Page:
The next section of the path is fantastic. Maenease Point is wild and rocky – the scenery dramatic. Rounding the headland, I come across Vault Beach (also marked as Bow beach on my map).
I don’t go down to the shore but I gather the sand is not as wonderful as it looks, being mainly shingle. It is a beautiful sight, nonetheless.
The sun comes out briefly and the landscape glows with the colour of golden gorse flowers. Below the sea is clear and blue and, in the distance, I can see the white sails of ships.
I feel a surge of energy and joy. This is what coast walking should be like. Beautiful, peaceful, wild, and with great views.
The sun comes out again and I take one last photo of Vault Beach lit by sunlight.
Dodman Point is a thick thumb of land, pointing into the sea. It is National Trust property and there is a car park at the base of the peninsula. The paths are well trodden and, as I near the Point itself, I begin to meet people.
On the slopes below the path are ponies. A sign asks you not to feed them and says they are either Highland or Shetland ponies (I can’t remember which – but they are definitely Scottish). They have been introduced here because they eat almost everything, including gorse. This helps smaller plants and flowers to thrive.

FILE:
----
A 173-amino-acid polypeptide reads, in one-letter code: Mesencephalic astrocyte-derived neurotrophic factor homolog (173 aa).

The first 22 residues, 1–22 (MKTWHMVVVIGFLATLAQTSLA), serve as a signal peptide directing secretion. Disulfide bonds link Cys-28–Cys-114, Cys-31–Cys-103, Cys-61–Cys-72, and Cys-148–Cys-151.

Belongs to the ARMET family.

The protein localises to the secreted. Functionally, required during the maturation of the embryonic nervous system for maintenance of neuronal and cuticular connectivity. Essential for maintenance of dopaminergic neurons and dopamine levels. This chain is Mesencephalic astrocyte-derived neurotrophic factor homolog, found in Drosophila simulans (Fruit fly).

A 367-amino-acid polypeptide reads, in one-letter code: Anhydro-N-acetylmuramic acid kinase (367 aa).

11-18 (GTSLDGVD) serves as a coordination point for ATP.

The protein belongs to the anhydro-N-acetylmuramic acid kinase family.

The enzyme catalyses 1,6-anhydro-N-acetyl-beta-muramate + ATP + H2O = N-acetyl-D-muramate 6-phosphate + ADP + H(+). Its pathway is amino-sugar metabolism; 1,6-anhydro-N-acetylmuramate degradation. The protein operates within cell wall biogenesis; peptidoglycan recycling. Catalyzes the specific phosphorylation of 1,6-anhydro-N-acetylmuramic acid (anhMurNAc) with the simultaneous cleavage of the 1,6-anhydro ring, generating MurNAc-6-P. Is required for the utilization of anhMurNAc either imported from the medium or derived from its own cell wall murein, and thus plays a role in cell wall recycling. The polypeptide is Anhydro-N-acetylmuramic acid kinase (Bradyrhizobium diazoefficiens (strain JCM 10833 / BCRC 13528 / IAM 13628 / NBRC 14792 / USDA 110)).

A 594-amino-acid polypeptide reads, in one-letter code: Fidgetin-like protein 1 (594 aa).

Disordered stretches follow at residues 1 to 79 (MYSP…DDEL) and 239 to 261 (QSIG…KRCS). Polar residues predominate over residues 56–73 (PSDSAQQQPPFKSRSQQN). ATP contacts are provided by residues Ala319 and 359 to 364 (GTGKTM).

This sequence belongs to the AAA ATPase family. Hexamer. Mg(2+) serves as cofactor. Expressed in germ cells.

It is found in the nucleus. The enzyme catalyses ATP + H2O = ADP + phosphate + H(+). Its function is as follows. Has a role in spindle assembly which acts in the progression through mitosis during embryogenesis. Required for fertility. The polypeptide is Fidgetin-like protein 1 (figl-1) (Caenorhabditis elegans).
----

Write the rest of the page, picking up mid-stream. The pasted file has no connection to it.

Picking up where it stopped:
As I walk along I hear a coughing sound. Repeated coughing. I peer over some bushes to see who the bronchitic person is and find myself nose to nose with a coughing pony. Maybe the Cornish winter has been too tough for these soft Scottish animals?
Apparently Dodman Point is the site of massive Iron Age fort but I must confess I missed noticing the remnants of its fortifications. At the end of the Point is an impressively large granite cross, erected as an aid to navigation.
The views from the end of Dodman Point are spectacular. From the plateau with the cross, the land tumbles down towards the sea, 300 feet below. The upper slopes are covered in gorse, below the gorse is tough grass and here the ground falls away steeply, before ending in rocky cliffs.
I look to the west and see the curving coastline, indented with small bays and coves. The walk ahead will be fantastic.
On the west side of Dodman Point I leave the path and make my way through prickly gorse to a flattish outcrop of rock. Here I sit and take out my cheese sandwich. It tastes delicious. What a wonderful place to stop for lunch.
It is very tempting, when I am on my own, to rush my lunch break and not have a proper rest. I make myself stay here for 30 minutes. I don’t want to end up with a sore hip again.
The views are wonderful. The sun is shining. The breeze is strong but exhilarating.